After back-to-back reviews of the Subaru WRX and the Peugeot 208 GTi, it’s now time for me to hit the roads with a car that is more laid back. Something that blends well into the sea of cars. This time around, I got behind the wheel of the new 2014 Nissan Sylphy 1.8 VL. The 3rd generation B17 Nissan Sylphy is now even bigger than the G11 that it replaces. Don’t let that fool you, as the new B17 Sylphy looks sharper than its predecessor, but at the same time retaining the essence of the Nissan Sylphy. Built in Thailand, the Nissan Sylphy comes in as a CBU model for the Malaysian market. Interestingly enough, the Nissan Sylphy we’re getting is similar to the Australian spec Nissan Pulsar.
Introduced a few months ago, the new Nissan Sylphy 1.8 VL has its exterior completely revamped over its predecessor. The new Sylphy is now a proper global car (now available to more than 120 countries worldwide), unlike its Asian-only predecessor. As mentioned earlier, the B17 Nissan Sylphy is called the Nissan Pulsar in Australia and New Zealand, and is called the Nissan Sentra in North America. Asian countries like Malaysia, Thailand and Singapore receives the Sylphy nameplate. Different names, but still the same car.
Gone are the curves than the predecessor flaunted, now replaced with sharper and bolder lines. At the front end, the bulbous front headlights on the G11 Sylphy has now been replaced with sharper designed headlights with Xenon projectors and LED accent lights. Nope, those sexy LEDs are not daytime running lights, which is rather unfortunate. The rounded rear end of the predecessor has also been revamped to feature a sharper design. The rear sports LED tail lights which do look rather good. Wheels on the Sylphy are measured at 17-inches, wrapped with decent Continental Premium Contact 2 rubbers all-round. Despite riding on 17-inch wheels (predecessor made do with just 15-inch wheels), the ride of the Sylphy does not feel trashy, but more on that later. Unlike the older model’s disc and drum brake combination, the new Sylphy now sports 4 disc brakes all-round to keep in line with its competitors.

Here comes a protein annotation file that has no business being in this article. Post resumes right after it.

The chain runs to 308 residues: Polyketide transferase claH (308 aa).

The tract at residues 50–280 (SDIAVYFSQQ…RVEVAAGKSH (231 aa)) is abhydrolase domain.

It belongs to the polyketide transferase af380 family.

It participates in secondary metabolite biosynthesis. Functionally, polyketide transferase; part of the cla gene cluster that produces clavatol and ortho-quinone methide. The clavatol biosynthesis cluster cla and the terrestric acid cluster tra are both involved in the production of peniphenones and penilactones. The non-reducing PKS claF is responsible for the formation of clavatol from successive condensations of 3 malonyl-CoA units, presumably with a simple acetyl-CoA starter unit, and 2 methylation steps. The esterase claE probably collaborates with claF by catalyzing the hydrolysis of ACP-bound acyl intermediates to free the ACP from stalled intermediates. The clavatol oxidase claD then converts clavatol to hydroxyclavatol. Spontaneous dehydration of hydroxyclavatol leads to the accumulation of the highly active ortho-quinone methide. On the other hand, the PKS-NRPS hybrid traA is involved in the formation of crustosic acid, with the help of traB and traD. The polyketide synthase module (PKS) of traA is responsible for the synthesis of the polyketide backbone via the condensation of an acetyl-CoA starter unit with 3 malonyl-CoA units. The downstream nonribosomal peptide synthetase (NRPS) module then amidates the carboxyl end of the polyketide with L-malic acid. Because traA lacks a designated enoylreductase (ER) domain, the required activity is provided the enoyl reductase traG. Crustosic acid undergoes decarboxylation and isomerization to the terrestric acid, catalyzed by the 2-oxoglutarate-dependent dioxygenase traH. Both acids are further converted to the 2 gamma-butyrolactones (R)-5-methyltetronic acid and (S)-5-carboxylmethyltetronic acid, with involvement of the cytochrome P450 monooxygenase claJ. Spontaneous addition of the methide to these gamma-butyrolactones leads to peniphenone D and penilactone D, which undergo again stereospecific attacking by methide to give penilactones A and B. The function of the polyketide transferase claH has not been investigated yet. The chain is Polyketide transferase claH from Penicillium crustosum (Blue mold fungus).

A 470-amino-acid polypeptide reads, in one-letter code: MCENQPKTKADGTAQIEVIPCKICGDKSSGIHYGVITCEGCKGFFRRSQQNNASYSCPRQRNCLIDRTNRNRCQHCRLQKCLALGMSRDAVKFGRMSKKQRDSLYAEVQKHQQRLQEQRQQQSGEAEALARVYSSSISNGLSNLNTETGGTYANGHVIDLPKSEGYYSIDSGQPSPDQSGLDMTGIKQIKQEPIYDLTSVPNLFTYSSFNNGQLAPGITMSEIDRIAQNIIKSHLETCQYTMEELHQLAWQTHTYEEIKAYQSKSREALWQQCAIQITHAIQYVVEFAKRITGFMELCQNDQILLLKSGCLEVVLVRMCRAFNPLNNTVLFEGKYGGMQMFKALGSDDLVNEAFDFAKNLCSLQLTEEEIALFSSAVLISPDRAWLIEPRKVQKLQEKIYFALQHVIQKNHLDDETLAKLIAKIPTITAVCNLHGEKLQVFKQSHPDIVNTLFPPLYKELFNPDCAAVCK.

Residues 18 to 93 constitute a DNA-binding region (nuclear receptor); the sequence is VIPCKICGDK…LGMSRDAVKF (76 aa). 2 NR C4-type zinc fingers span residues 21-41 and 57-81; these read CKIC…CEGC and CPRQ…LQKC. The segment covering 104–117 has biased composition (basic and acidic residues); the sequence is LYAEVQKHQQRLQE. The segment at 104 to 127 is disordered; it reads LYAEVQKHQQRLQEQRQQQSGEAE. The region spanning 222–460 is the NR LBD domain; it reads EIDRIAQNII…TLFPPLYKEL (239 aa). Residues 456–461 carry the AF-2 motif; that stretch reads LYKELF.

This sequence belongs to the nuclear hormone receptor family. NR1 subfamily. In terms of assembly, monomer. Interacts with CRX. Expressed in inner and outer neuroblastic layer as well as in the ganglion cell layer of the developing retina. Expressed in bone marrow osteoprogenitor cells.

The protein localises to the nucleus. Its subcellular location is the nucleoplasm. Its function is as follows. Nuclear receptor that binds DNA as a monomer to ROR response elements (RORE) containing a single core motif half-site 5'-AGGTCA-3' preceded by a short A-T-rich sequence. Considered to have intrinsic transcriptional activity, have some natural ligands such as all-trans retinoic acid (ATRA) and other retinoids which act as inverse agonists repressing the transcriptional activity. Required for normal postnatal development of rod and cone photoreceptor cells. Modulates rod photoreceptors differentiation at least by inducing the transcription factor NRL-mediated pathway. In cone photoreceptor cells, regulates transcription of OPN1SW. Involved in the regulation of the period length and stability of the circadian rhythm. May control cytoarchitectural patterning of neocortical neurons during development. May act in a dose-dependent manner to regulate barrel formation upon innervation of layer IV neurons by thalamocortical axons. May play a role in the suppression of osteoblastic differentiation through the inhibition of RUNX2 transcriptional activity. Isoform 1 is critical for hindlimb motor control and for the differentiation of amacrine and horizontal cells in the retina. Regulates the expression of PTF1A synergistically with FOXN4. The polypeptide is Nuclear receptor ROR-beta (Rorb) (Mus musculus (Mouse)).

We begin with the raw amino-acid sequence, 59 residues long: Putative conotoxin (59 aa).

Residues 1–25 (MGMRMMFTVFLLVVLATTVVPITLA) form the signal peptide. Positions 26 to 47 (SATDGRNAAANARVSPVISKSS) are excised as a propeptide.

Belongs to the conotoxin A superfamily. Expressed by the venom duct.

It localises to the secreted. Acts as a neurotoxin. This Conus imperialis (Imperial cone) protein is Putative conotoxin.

Under the hood of the B17 Nissan Sylphy is Nissan’s new MRA18DE engine with dual CVTC and features a diamond-like coating. At 6,000 rpm, the new MRA18DE is capable of producing 129 horsepower (131 PS), while the peak torque of 174 Nm comes in at 3,600 rpm. Using a XTRONIC CVT, power is transferred to the front wheels of the new Sylphy. Don’t let the numbers fool you, however as the new Sylphy feels livelier than the numbers suggest. The torque converter-based XTRONIC CVT is more than willing to rev up upon pressing the throttle, with speeds climbing very steadily northwards.
The interior of the new Sylphy is a very pleasant place to be in, with soft touch material adorning most of the dashboard. The dashboard design does not look overly simple, and controls are all easy to reach. My only gripe is that the steering mounted audio controls can get rather busy, and a bit too easy to accidentally change the volume. Seating position is optimum, with minimal blind spots around the car. The leather wrapped seats (standard on the VL) feel nice and plush, but still does provide ample support. Like its G11 predecessor, the new B17 Sylphy’s rear legroom of up to 680 mm is unrivalled in its segment, which provides excellent leg stretchability for the rear passengers. Also new on the B17 Sylphy are the rear air conditioning vents. Oddly missing on the new Sylphy are rear folding seats, as several of its core competitors do offer 60:40 split folding rear seats.